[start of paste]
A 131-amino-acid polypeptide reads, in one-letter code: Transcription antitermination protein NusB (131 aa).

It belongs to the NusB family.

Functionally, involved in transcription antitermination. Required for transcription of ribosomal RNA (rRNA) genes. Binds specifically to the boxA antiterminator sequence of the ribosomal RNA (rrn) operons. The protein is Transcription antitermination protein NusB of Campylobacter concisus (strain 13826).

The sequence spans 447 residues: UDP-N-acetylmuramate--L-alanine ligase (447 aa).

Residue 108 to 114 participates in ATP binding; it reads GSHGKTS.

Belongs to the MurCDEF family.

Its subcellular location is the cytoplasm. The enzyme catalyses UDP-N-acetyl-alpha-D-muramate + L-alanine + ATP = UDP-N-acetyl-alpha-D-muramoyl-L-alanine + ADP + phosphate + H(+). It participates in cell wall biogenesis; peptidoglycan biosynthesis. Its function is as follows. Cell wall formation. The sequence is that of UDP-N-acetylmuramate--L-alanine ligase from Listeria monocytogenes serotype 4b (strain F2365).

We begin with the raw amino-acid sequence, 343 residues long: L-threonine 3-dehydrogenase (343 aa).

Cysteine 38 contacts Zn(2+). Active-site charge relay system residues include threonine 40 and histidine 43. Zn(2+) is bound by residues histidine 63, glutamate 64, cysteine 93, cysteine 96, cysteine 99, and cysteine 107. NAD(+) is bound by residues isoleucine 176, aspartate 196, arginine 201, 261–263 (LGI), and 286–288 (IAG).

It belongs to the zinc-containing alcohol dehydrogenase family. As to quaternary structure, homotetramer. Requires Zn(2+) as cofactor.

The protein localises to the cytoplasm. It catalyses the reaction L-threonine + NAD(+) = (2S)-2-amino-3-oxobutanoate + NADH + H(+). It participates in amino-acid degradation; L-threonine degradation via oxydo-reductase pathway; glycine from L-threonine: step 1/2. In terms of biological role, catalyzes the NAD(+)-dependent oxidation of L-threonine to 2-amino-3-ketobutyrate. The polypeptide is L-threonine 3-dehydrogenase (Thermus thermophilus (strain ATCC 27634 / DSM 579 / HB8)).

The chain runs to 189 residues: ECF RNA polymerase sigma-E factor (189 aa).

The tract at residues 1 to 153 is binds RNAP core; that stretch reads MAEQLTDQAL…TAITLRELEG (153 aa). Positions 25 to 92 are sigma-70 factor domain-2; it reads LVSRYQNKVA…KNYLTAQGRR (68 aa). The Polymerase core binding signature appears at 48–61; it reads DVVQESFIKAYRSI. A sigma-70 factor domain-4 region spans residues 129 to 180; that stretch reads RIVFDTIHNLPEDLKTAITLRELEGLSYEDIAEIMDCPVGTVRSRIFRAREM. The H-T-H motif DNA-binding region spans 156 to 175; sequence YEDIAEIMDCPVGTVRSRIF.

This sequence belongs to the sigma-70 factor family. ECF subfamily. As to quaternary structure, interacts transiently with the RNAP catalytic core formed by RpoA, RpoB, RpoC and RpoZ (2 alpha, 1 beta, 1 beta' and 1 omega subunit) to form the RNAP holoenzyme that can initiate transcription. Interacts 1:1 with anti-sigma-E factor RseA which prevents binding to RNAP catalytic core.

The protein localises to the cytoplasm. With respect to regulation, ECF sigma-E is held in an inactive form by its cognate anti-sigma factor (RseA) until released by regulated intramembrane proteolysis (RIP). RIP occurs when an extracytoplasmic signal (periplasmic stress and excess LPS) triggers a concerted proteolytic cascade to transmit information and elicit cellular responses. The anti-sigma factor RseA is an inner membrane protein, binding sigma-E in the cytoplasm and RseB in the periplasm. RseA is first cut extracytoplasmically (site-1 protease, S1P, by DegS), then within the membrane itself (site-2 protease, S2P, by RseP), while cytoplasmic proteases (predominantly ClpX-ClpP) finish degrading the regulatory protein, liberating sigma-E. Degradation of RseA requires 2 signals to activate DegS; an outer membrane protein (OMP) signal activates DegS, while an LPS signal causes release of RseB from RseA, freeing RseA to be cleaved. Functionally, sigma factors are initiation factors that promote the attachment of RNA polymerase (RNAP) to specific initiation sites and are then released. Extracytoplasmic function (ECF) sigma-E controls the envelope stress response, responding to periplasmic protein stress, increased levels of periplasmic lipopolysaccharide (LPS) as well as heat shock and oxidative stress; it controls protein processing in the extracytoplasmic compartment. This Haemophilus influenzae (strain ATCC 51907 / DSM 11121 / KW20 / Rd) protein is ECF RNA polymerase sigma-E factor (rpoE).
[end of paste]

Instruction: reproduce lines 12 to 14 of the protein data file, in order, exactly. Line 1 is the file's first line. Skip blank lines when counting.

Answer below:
The chain runs to 189 residues: ECF RNA polymerase sigma-E factor (189 aa).

The tract at residues 1 to 153 is binds RNAP core; that stretch reads MAEQLTDQAL…TAITLRELEG (153 aa). Positions 25 to 92 are sigma-70 factor domain-2; it reads LVSRYQNKVA…KNYLTAQGRR (68 aa). The Polymerase core binding signature appears at 48–61; it reads DVVQESFIKAYRSI. A sigma-70 factor domain-4 region spans residues 129 to 180; that stretch reads RIVFDTIHNLPEDLKTAITLRELEGLSYEDIAEIMDCPVGTVRSRIFRAREM. The H-T-H motif DNA-binding region spans 156 to 175; sequence YEDIAEIMDCPVGTVRSRIF.

This sequence belongs to the sigma-70 factor family. ECF subfamily. As to quaternary structure, interacts transiently with the RNAP catalytic core formed by RpoA, RpoB, RpoC and RpoZ (2 alpha, 1 beta, 1 beta' and 1 omega subunit) to form the RNAP holoenzyme that can initiate transcription. Interacts 1:1 with anti-sigma-E factor RseA which prevents binding to RNAP catalytic core.